What a month it’s been. Exactly a month ago, I was admiring King Tut’s treasures at the Saatchi Gallery. Today, I’ve read a few chapters of Unnatural Causes, been on a rather brisk walk across Grantchester Meadows for my daily dose of exercise and eaten half a packet of Tangfastics. Pre-lockdown, I found some gems in Cambridge’s charity shops: Cheryl Strayed’s memoir Wild; The Rosie Project by Graeme Simsion; Celeste Ng’s début Everything I Never Told You; The Cuckoo’s Calling by Robert Galbraith (aka J.K. Rowling); and Peter Crouch’s autobiography How to Be a Footballer. I also stocked up on books from Cambridge Central Library, and bought a copy of The Murder of Roger Ackroyd from Heffers (ahead of what turned out to be our first virtual book club). Wherever you are, I hope you’re keeping well. If you’re after some book recommendations to get you through the next few weeks, you’ve come to the right place.
The Secret Barrister: Stories of the Law and How It’s Broken – The Secret Barrister
‘Most of you reading this will never expect to be plunged into a criminal courtroom – never expect to hear the constabulary knock on the front door, never expect to be a victim of crime, never expect to be accused of a crime you didn’t commit. But the one thing I have learned about criminal justice is that it doesn’t discriminate. Anyone can be reeled in. And if you are, (…) you want the system to work. When it doesn’t, the consequences can be unthinkable.’ (p. 17). The Secret Barrister masterfully exposes the inner workings of our criminal justice system and the injustice(s) faced by victims and defendants – and their families. Chapter by chapter, s/he takes us through the system: a journey from the magistrates’ court to trial, sentence and appeal. Anecdotes from a decade of advocating for the guilty and the innocent reveal how things work, how they don’t, and why we need to stop thinking that ‘such things don’t happen to people like us’ (p. 338) before it’s too late. (If you enjoyed The Secret Barrister: Stories of the Law and How It’s Broken the follow-up, Fake Law: The Truth About Justice in an Age of Lies, is out next month.)
Wild – Cheryl Strayed
Many moons ago, LC from Birdgehls shared a selection of inspirational memoirs by long-distance hikers. On it was Cheryl Strayed’s account of her journey on the Pacific Crest Trail, Wild. Several weeks back, those four letters caught my eye as I browsed the shelves of Sally Ann’s. 70p well spent, in my view. After her mother’s death, Strayed’s life falls apart at the seams. With nothing left to lose, she decides to hike the PCT – alone. On paper, the PCT is nothing more than a line on a map. For Strayed, it’s a source of hope, a chance to heal, a turning point. I devoured every page, every step through mountains, meadows and pine forests.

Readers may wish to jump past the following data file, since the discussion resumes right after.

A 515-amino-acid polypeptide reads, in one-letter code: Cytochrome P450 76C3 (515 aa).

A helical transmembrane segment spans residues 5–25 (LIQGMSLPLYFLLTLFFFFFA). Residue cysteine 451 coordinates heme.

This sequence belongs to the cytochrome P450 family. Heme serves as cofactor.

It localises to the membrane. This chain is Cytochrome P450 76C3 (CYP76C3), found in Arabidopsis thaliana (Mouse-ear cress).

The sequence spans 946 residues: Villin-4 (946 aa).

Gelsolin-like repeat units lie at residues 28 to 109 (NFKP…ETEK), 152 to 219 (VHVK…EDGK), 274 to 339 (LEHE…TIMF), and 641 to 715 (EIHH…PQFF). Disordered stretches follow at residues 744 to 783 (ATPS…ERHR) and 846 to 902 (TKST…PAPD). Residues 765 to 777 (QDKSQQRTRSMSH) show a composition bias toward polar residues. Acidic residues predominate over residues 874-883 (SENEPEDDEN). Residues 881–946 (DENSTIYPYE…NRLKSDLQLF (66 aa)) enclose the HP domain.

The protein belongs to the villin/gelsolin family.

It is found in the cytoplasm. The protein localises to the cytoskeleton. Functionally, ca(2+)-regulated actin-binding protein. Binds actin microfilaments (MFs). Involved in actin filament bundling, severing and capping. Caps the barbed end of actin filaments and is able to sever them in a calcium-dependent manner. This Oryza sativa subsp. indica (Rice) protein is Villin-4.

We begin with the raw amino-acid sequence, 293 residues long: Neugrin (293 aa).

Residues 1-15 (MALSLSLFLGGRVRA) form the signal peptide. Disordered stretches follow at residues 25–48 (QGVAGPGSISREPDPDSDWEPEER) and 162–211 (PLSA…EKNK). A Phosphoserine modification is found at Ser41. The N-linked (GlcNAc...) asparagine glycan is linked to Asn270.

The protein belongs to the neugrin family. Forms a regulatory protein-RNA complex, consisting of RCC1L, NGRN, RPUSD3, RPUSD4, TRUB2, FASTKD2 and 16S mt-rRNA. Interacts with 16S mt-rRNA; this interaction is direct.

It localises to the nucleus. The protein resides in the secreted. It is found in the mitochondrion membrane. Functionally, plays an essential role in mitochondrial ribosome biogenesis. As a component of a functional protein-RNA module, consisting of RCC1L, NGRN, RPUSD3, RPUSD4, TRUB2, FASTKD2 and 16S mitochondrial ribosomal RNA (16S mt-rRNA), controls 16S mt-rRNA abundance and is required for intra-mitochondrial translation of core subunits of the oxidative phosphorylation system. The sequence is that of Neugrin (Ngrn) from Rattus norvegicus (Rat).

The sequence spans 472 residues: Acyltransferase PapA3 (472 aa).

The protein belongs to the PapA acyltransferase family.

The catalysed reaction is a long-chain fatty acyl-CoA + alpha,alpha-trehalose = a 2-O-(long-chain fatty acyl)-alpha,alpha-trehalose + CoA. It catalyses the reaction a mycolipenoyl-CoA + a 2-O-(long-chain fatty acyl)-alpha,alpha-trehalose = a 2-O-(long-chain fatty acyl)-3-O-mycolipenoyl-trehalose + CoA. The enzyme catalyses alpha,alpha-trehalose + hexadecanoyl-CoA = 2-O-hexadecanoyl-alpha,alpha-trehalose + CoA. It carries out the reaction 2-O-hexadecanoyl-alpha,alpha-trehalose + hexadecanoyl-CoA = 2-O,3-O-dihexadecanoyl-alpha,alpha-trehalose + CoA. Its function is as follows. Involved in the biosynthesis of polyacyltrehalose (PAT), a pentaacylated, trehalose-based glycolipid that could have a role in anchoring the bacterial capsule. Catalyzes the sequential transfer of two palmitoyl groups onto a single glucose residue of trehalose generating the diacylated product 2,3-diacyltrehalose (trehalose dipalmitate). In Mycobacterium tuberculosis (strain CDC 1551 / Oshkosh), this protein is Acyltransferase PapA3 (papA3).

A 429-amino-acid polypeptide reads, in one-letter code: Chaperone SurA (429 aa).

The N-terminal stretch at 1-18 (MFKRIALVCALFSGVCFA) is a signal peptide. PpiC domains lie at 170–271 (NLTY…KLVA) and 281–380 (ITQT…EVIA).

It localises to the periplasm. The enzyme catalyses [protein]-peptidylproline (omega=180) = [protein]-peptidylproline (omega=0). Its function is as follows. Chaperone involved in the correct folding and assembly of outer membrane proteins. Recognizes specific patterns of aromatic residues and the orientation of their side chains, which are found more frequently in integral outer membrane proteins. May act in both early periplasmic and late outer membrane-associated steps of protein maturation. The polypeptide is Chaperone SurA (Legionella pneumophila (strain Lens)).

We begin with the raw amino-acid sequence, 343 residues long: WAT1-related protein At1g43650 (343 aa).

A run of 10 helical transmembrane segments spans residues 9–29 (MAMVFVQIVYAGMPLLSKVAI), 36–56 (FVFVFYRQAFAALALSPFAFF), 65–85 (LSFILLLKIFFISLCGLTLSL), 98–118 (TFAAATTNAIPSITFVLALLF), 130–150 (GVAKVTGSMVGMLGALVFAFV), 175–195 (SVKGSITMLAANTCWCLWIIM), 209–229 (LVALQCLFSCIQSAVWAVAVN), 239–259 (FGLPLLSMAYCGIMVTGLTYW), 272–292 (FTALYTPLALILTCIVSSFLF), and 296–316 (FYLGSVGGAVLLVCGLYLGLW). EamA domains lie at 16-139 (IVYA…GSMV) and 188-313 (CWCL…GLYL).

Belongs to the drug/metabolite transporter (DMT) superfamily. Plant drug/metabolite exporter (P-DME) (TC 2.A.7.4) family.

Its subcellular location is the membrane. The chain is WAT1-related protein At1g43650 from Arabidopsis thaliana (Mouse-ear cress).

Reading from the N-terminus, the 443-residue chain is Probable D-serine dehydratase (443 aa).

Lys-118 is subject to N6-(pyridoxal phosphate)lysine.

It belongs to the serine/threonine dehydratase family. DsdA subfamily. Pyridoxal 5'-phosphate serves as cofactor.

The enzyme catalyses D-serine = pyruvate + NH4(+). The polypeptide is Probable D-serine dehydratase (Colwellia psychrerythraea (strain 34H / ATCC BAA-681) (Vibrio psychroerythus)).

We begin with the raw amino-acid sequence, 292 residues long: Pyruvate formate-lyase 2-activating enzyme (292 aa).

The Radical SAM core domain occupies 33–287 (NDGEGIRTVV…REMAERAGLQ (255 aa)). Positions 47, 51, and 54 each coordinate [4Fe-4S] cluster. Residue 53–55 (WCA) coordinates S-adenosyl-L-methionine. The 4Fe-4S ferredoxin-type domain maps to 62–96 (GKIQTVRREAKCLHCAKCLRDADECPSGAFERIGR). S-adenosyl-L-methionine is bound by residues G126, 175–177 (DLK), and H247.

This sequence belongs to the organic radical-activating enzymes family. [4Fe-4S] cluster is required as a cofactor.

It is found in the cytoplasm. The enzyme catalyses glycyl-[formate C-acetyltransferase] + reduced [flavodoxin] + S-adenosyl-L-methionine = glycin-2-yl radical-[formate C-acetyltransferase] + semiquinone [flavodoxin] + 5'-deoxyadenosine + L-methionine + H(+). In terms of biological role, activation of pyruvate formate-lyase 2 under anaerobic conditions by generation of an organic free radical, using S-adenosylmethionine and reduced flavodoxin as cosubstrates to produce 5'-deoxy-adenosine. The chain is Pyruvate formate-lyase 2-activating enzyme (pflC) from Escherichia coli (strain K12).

The Rosie Project – Graeme Simsion
Looking for a feel-good read? Look no further: The Rosie Project is laugh-out-loud funny. Don Tillman, a thirty-nine-year-old geneticist, has never been on a second date. His solution? The Wife Project: a carefully curated questionnaire which is designed to weed out incompatible other halves and find him the perfect partner.
The number of books I own is:
(a) 1: My preferred religious tract … 0 points
(b) Less than 5, excluding recipe books … 2 points
(c) Between 3 and 20: I get the rest from the library or internet …5 points
(d) Between 30 and 100 … 3 points
(e) More than 100 … 2 points
(f) I don’t read … 0 points
And then, along comes Rosie. Before long, Don’s schedule – standardised meal plan and all – is thrown off kilter. In his quest to find love, it may just have found him.
Titles | January – March 2020
The Secret Barrister: Stories of the Law and How It’s Broken (The Secret Barrister) / Here and Gone (Hayden Beck) / Murder Mile (Lynda La Plante) / Do No Harm (Henry Marsh) / Wild (Cheryl Strayed) / The Rosie Project (Graeme Simsion) / The Perfect Wife (J.P. Delaney) / The Tour According to G (Geraint Thomas) / Gotta Get Theroux This (Louis Theroux) / Black Dahlia, Red Rose (Piu Eatwell) / Everything I Never Told You (Celeste Ng) / The Cuckoo’s Calling (Robert Galbraith) / How to Be a Footballer (Peter Crouch) / Lullaby (Leïla Slimani) / The Murder of Roger Ackroyd (Agatha Christie)